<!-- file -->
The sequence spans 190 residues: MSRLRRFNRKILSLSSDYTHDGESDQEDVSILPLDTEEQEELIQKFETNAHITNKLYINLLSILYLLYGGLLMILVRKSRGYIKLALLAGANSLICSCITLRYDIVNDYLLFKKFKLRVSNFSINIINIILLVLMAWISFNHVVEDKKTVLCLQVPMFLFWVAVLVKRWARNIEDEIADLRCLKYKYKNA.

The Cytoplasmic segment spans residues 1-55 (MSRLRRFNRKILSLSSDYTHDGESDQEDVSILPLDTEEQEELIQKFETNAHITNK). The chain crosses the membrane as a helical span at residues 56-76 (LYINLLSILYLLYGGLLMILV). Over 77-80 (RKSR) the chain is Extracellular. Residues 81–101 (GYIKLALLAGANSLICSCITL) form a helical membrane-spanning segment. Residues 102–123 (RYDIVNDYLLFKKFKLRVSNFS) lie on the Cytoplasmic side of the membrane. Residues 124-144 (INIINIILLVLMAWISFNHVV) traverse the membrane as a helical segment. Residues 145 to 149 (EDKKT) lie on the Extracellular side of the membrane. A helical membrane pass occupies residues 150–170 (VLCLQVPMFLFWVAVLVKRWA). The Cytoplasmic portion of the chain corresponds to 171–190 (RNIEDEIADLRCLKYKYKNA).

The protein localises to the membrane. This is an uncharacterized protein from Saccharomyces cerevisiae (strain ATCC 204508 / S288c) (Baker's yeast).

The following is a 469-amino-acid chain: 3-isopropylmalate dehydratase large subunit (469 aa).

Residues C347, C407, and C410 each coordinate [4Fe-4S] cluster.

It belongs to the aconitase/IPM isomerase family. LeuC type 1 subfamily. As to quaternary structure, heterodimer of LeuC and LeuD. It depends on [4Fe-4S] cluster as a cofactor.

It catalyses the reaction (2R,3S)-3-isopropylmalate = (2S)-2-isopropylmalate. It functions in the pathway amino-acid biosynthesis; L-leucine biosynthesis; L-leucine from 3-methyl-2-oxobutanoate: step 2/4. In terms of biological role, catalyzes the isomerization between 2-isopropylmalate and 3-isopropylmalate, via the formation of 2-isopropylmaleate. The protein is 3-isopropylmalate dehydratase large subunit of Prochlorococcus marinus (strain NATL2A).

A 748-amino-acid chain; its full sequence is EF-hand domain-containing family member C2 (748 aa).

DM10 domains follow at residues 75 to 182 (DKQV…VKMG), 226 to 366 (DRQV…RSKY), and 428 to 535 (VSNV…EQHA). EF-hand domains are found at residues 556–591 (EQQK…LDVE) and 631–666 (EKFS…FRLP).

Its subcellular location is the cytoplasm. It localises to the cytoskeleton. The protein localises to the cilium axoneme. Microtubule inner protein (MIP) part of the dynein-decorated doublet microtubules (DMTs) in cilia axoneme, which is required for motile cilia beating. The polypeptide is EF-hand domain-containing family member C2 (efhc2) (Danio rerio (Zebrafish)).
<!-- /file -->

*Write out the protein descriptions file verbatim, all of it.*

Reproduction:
The sequence spans 190 residues: MSRLRRFNRKILSLSSDYTHDGESDQEDVSILPLDTEEQEELIQKFETNAHITNKLYINLLSILYLLYGGLLMILVRKSRGYIKLALLAGANSLICSCITLRYDIVNDYLLFKKFKLRVSNFSINIINIILLVLMAWISFNHVVEDKKTVLCLQVPMFLFWVAVLVKRWARNIEDEIADLRCLKYKYKNA.

The Cytoplasmic segment spans residues 1-55 (MSRLRRFNRKILSLSSDYTHDGESDQEDVSILPLDTEEQEELIQKFETNAHITNK). The chain crosses the membrane as a helical span at residues 56-76 (LYINLLSILYLLYGGLLMILV). Over 77-80 (RKSR) the chain is Extracellular. Residues 81–101 (GYIKLALLAGANSLICSCITL) form a helical membrane-spanning segment. Residues 102–123 (RYDIVNDYLLFKKFKLRVSNFS) lie on the Cytoplasmic side of the membrane. Residues 124-144 (INIINIILLVLMAWISFNHVV) traverse the membrane as a helical segment. Residues 145 to 149 (EDKKT) lie on the Extracellular side of the membrane. A helical membrane pass occupies residues 150–170 (VLCLQVPMFLFWVAVLVKRWA). The Cytoplasmic portion of the chain corresponds to 171–190 (RNIEDEIADLRCLKYKYKNA).

The protein localises to the membrane. This is an uncharacterized protein from Saccharomyces cerevisiae (strain ATCC 204508 / S288c) (Baker's yeast).

The following is a 469-amino-acid chain: 3-isopropylmalate dehydratase large subunit (469 aa).

Residues C347, C407, and C410 each coordinate [4Fe-4S] cluster.

It belongs to the aconitase/IPM isomerase family. LeuC type 1 subfamily. As to quaternary structure, heterodimer of LeuC and LeuD. It depends on [4Fe-4S] cluster as a cofactor.

It catalyses the reaction (2R,3S)-3-isopropylmalate = (2S)-2-isopropylmalate. It functions in the pathway amino-acid biosynthesis; L-leucine biosynthesis; L-leucine from 3-methyl-2-oxobutanoate: step 2/4. In terms of biological role, catalyzes the isomerization between 2-isopropylmalate and 3-isopropylmalate, via the formation of 2-isopropylmaleate. The protein is 3-isopropylmalate dehydratase large subunit of Prochlorococcus marinus (strain NATL2A).

A 748-amino-acid chain; its full sequence is EF-hand domain-containing family member C2 (748 aa).

DM10 domains follow at residues 75 to 182 (DKQV…VKMG), 226 to 366 (DRQV…RSKY), and 428 to 535 (VSNV…EQHA). EF-hand domains are found at residues 556–591 (EQQK…LDVE) and 631–666 (EKFS…FRLP).

Its subcellular location is the cytoplasm. It localises to the cytoskeleton. The protein localises to the cilium axoneme. Microtubule inner protein (MIP) part of the dynein-decorated doublet microtubules (DMTs) in cilia axoneme, which is required for motile cilia beating. The polypeptide is EF-hand domain-containing family member C2 (efhc2) (Danio rerio (Zebrafish)).